If Psycho begins with a half hour of domestic drama, The Birds is pure romantic comedy all the way up to Bodega Bay. All the nice touches – the casting of Ruth McDevitt as a flustered bird clerk and Richard (The Dick Van Dyke Show) Deacon as a nosy neighbor, the antic hijinks Melanie engages in to show that handsome upstart of a man who’s boss, the image of the lovebirds swaying back and forth in an effort to survive Melanie’s crazy driving – all of this might make you forget the haunting electronics behind the opening credits, the ominous appearance of hundreds of birds over San Francisco’s Union Square, or even the question of why Melanie would go so far, literally and emotionally, for a prank. 

Some people question why it takes so long for the birds to strike, but honestly, I eat up all the stuff before and in-between the bird attacks because The Birds isn’t just an environmental disaster horror movie – it’s a Hitchcock environmental disaster horror movie. And while the bird attacks are terrifically staged, this is a film about the good guys, not the Big Bad, which breaks the rule of most horror films. Like all great Hitchcock movies, this is about the journey a man and/or a woman takes to find maturity and emotional fulfillment. It’s too bad for Melanie and Mitch – and Lydia and Cathy and Annie Heywood – that they find their happy ending in a car heading toward almost certain doom. This is late-50’s/60’s Hitchcock, and he’s gone full dark. 

Even those in my class who were being introduced to the Master of Suspense must come away by now with a familiarity with his bag of tricks: the camera work, the imagery, the thematic elements all reworked like Agatha Christie could reimagine one of her old puzzle plots in ways both comforting and surprising. 

The water that betrayed Marion Crane in Psycho – first as a rainstorm that pushed her toward the Bates Motel, then as a cleansing shower-turned-bloodbath, and finally as a swamp, her final resting place – here becomes a gorgeous California bay, the scene of the first attack.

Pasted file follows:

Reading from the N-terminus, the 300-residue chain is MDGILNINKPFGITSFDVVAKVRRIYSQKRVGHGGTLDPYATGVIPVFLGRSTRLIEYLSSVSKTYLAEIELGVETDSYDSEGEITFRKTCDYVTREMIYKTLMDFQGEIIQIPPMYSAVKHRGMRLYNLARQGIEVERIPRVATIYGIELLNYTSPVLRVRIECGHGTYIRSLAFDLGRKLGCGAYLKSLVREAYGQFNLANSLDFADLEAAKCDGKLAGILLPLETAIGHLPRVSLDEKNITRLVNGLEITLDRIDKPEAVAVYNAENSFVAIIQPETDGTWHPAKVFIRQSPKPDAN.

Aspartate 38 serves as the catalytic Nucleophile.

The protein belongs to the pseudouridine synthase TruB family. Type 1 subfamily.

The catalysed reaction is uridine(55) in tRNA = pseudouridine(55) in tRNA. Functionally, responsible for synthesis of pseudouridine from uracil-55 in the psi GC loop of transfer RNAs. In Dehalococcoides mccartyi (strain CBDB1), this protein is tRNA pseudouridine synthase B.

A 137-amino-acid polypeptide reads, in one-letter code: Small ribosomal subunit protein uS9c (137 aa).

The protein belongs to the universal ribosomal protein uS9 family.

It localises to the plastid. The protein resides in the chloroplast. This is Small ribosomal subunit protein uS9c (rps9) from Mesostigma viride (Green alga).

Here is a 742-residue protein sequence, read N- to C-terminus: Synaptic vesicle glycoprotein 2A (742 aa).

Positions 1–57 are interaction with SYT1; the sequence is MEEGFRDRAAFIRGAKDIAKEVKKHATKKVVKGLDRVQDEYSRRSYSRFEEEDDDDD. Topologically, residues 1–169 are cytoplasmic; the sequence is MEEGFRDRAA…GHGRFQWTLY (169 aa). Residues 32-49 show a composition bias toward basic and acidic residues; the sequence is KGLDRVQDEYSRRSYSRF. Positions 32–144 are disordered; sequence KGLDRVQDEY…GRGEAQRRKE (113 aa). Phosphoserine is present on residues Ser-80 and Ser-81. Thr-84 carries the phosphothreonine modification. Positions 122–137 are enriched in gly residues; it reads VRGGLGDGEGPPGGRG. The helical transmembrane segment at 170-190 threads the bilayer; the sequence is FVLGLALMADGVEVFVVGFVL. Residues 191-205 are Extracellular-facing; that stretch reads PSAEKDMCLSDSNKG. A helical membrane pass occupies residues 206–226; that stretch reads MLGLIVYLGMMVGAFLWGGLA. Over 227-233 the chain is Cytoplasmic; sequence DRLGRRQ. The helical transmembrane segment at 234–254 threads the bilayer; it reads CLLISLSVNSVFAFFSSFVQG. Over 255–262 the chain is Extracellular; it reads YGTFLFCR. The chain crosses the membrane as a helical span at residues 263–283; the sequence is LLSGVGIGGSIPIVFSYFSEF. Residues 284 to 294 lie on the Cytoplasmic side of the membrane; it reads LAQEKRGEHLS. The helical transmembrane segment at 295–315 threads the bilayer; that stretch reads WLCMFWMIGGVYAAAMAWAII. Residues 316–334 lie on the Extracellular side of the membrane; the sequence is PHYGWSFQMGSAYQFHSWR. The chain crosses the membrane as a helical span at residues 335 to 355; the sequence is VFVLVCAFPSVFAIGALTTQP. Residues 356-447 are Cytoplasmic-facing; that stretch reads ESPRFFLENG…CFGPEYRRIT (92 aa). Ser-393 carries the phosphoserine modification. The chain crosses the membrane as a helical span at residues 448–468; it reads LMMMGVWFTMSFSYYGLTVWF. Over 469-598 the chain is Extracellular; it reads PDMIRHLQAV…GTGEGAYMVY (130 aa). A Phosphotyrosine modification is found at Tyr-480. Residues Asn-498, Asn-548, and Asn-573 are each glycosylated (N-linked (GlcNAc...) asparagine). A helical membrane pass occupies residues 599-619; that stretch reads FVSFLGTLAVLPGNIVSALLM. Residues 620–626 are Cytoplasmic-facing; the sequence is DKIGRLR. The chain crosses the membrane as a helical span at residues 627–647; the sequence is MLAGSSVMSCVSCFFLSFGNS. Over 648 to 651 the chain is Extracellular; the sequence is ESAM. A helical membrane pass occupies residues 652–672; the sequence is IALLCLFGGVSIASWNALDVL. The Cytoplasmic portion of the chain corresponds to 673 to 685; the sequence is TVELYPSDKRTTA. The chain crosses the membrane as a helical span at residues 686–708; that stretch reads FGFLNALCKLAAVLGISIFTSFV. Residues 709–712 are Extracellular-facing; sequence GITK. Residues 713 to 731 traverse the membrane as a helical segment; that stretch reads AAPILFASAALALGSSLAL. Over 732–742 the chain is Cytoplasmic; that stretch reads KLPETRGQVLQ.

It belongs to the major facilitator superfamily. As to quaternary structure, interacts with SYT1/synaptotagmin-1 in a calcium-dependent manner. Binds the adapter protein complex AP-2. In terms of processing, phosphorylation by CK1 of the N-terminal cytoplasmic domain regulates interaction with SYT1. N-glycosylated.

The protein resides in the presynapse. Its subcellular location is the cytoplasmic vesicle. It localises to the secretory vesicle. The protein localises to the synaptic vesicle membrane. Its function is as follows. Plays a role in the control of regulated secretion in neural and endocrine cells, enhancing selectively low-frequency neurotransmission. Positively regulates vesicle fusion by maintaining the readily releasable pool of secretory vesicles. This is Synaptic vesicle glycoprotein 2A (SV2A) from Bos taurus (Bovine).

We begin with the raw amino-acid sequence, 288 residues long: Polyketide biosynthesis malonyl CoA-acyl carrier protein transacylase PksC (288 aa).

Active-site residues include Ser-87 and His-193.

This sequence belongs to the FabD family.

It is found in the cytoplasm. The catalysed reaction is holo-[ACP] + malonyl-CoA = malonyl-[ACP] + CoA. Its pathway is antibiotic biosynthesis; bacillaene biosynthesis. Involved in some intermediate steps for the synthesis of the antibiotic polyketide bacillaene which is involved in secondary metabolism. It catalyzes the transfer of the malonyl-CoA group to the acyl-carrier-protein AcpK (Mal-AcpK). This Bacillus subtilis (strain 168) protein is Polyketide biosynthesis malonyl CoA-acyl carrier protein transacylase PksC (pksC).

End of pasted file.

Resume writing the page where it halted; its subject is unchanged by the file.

The eyeglasses that reflected Miriam’s murder in Strangers on a Train, that were worn by the false witness against Henry Fonda in The Wrong Man, that separated Midge from Madeleine in Vertigo – here, they are used poignantly to illustrate an innocent child in jeopardy. 

The staircase that showed us the success of Alicia’s plan in Notorious, that offered danger to Guy Haines and death to Arbogast (in, respectively, Strangers on a Train and Psycho) and that proved morally consequential to Scottie in Vertigoare here a portal to perhaps the most harrowing and sadistic scene of torment of Hitchcock’s career. He had intended to use fake birds for Melanie’s final attack, but it just wouldn’t work. And so for days on end they threw birds at Tippi Hedren, ripping her flesh, endangering her eyesight, and breaking her down to hysterics. It’s a terrific scene, made all the more astounding when you know what it cost the actress.

The theme of doubles, utilized in most Hitchcock films, is doubly used and in fascinating ways. Both Melanie and Mitch are plagued with mother issues: she has been devastated by her mother’s abandonment, while he has been emasculated by his mother’s refusal to let go. Even more . . . what, Oedipal? – is the fact that Melanie bears a strong resemblance to Lydia Brenner (the brilliant Jessica Tandy), right down to the hairstyle. What needs to happen for this trio to become a family is for the women to accept each other and for Lydia to pass her hold on Mitch over to Melanie. It’s going to take about a million crows, gulls, and pigeons to make that happen. 

Family Dynamic: Mitch (Rod Taylor), Melanie and Lydia

The theme of the innocent man falsely accused is also found here in the accusations leveled against Melanie that she started the attacks. The logic behind these charges is as absurd as thinking Cary Grant could have murdered a U.N. ambassador or Bob Cummings could be a Nazi saboteur. But these are the situations Hitchcock puts his heroes in, the only way to bring about their transformation into whole people.